Intellectual property licensing agreements are executory contracts. Regarding the trademark licensing agreement between Temptology and Mission, the obvious benefit for Tempnology was the receipt of royalty payments from the sales made by Mission. Tempnology’s liability was its agreement that mission could use its registered trademarks for a specified period of time.  As the licensor of a federal registered trademark, Tempnology also had another obligation imposed by trademark law which will be discussed in Part 3.

In determining how to handle executory contracts, debtors will decide whether the negotiated contract terms are still a good deal for the estate in going forward. If so, the debtor will likely want to assume the contract to continue benefitting from it as well as continuing to fulfill its own obligations.  If not, the debtor will want to reject the contract, repudiating any further performance of its duties. Slip opinion at 2.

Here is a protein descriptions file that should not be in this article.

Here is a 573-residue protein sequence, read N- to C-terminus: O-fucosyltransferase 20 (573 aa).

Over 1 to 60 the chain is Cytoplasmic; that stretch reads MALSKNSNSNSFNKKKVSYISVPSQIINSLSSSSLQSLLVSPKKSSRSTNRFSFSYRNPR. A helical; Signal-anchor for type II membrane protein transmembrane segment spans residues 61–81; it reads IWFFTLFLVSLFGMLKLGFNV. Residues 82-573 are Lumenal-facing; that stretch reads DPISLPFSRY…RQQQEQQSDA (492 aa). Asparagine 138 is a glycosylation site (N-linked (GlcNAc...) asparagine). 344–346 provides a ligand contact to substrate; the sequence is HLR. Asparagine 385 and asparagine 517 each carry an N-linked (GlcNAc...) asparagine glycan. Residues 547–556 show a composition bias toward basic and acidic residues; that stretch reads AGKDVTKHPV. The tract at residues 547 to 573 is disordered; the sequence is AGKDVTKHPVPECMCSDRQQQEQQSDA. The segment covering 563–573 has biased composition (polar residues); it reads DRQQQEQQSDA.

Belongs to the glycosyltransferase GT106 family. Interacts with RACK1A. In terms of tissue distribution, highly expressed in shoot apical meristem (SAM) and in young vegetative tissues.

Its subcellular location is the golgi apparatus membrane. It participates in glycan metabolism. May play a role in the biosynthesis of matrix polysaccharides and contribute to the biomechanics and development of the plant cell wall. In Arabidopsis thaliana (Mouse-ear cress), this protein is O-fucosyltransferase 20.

What happens when the court approves rejection of an executory contract by the debtor? The rejection constitutes a breach of the contract by the debtor. Now the counterpart has a claim against the estate for damages resulting from the debtor’s nonperformance and this breach is deemed to occur immediately before the date of the filing of the bankruptcy claim. Slip opinion at 3 citing §365(g)(1).

What’s the practical effect a debtor’s rejection of an executory contract? The counterparty is now categorized as an unsecured creditor along with the debtor’s other unsecured creditors; these creditors often receive peanuts for their claims against the estate.

Under the instant case, Tempnology could stop performing under the rejected contract. Mission could assert a pre-petition claim in damages resulting from Tempnology’s non-performance.

Maybe with an eye towards trying get a licensing agreement with more favorable terms with another party, Tempnology then sought a declaratory judgment from the Bankruptcy Court that its rejection of the trademark licensing agreement also terminated the rights it had granted to Mission to use the Coolcore trademarks.  In essence, Tempnology was seeking rescission/revocation of the licensing agreement.

Numerous appeals ensued. The High Court granted certiorari because of a conflict between the First and Seventh Circuits over whether or not a debtor-licensor’s rejection of a trademark licensing contract deprives the licensee of its rights to use the trademark until the rejected contract expired.